[Milton-L] Help with a pedagogical question

Watt, James jwatt at butler.edu
Fri Oct 2 10:29:45 EDT 2009


Thank you Prof. Stallard: cogent and thoughtful. Jim Watt
________________________________________
From: milton-l-bounces at lists.richmond.edu [milton-l-bounces at lists.richmond.edu] On Behalf Of Matthew Stallard [stallard at ohio.edu]
Sent: Thursday, October 01, 2009 6:24 PM
To: John Milton Discussion List
Subject: Re: [Milton-L] Help with a pedagogical question

When the sixth century (ah hum C.E.) monk Dionysius Exiguus calculated the
chronology upon which the current model of era reckoning is based, he
grounded his measurements upon the year he THOUGHT Jesus to have been born.
Today, there is no general academic consensus about the calendar year
during which the historic Jesus was born. Some would put the date at 4
B.C.E. and others as late as 2 C.E. For this reason, many Christians prefer
"common era," not because it excludes Christ, but because it does not
accurately reflect the (as yet unknown) year of his birth. I don't see the
use of C.E as a disparaging of Jesus.

There is, of course, no zero year. Year dates are ordinal numbers. Ancient
peoples, including the Romans, and the Jews, had no concept of zero. To
them, everything began counting from one. In modern mathematics, we
conceive of everything as starting from nothing, or zero.  Since the Common
Era did not begin with the year zero but began with 1 C.E., and the
calendar for the years before the Common Era did not count back from a zero
year but began with 1 B.C.E., the figure used for the year in any date is
in reality an ordinal number. That is, 2009 C.E. really represents 2008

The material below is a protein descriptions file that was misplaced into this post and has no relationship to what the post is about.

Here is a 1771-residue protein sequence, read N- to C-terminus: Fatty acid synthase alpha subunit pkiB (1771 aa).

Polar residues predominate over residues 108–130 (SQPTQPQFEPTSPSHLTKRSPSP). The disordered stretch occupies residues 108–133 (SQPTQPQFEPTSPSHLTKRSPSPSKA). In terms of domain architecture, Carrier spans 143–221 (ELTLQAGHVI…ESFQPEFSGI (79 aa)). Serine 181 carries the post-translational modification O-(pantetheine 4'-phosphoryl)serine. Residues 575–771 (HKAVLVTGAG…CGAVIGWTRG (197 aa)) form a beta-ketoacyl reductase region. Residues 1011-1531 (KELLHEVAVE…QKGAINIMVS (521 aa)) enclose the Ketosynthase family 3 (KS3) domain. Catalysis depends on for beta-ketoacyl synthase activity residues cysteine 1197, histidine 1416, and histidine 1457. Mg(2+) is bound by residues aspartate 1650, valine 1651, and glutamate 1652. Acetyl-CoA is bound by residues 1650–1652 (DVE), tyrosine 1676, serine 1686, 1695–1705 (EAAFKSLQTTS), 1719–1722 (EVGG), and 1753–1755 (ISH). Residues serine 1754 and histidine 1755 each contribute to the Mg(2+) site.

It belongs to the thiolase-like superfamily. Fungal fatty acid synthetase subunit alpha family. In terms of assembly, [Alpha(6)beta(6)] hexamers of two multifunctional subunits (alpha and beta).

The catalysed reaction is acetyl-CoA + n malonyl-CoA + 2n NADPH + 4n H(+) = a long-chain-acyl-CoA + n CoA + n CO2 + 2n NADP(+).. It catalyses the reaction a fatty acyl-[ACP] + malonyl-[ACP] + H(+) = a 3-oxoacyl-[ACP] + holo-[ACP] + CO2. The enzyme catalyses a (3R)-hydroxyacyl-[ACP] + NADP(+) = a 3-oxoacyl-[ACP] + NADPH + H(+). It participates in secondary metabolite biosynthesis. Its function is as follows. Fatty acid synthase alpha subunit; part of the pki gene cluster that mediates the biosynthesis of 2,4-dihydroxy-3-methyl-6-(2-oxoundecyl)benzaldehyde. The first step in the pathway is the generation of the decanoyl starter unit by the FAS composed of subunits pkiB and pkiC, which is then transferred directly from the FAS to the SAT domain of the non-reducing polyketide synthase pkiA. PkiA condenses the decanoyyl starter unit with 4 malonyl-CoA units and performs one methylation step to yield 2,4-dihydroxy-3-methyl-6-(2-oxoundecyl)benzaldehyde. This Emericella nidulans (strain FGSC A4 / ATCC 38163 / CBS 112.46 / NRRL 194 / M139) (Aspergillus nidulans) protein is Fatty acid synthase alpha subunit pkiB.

full years since the beginning of the Common Era, and the date October 1,
2009, represents 2008 years plus a half year since the beginning of the
Common Era. The same applies to B.C.E. dates.

As to the use of "Christ" or "Jesus," it seems that the theological context
would be important to consider. Khristos seems to emphasize the position of
the subject in the outworking of the divine purpose. It describes the
redeeming function (if one sees "anointed one" as an equivalent with the
Hebrew mashiach). "Jesus" as a term draws attention to his humanity. The
shift in emphases occurs throughout the NT. At times the definite article
is used (the Christ at Matthew 16:16). Sometimes we have "Jesus Christ" but
other times we find the more titular "Christ Jesus" in the Greek text (e.g.
1Thessalonians 2:14).

Best to all,
Matthew

_____________________________
Matthew Stallard, Ph.D.
Ohio University
Department of English
305 Ellis Hall
Athens, OH 45701
stallard at ohio.edu



--On Thursday, October 01, 2009 5:06 PM -0400 Gregory Machacek
<Gregory.Machacek at marist.edu> wrote:

> *Christians* might well be offended by the phrasing "Common Era," (even
> though the calendar continues to take its zero point from Christ)--because
> from their historical viewpoint what was ushered in at that moment was
> precisely an *Uncommon* Era of human existence!
>
> Just sayin!
>
> Greg Machacek
> Professor of English
> Marist College
>
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